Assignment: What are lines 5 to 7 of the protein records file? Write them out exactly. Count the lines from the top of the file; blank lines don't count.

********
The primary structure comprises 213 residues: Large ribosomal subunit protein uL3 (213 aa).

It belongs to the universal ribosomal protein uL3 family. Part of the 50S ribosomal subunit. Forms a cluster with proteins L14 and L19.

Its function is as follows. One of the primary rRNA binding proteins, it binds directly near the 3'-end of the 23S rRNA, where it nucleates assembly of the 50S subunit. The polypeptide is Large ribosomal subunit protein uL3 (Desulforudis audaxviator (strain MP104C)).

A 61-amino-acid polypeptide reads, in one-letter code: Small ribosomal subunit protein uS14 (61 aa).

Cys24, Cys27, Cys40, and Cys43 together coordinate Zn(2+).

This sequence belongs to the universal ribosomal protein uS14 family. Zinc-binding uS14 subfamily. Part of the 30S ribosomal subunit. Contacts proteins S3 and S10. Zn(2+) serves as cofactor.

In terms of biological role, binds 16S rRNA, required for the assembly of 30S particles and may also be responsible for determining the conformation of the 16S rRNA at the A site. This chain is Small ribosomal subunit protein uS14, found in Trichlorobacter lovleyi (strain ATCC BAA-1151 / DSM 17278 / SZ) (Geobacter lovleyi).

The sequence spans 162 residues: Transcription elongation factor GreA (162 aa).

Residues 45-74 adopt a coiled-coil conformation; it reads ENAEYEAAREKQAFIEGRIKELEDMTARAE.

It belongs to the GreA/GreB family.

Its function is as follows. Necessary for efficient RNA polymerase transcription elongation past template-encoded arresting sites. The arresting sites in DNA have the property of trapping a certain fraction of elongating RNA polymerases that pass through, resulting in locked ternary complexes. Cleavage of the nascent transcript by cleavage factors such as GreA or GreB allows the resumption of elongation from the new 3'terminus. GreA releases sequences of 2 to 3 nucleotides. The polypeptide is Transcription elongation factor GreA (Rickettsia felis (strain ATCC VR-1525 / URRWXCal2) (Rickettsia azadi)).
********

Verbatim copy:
Cys24, Cys27, Cys40, and Cys43 together coordinate Zn(2+).

This sequence belongs to the universal ribosomal protein uS14 family. Zinc-binding uS14 subfamily. Part of the 30S ribosomal subunit. Contacts proteins S3 and S10. Zn(2+) serves as cofactor.

In terms of biological role, binds 16S rRNA, required for the assembly of 30S particles and may also be responsible for determining the conformation of the 16S rRNA at the A site. This chain is Small ribosomal subunit protein uS14, found in Trichlorobacter lovleyi (strain ATCC BAA-1151 / DSM 17278 / SZ) (Geobacter lovleyi).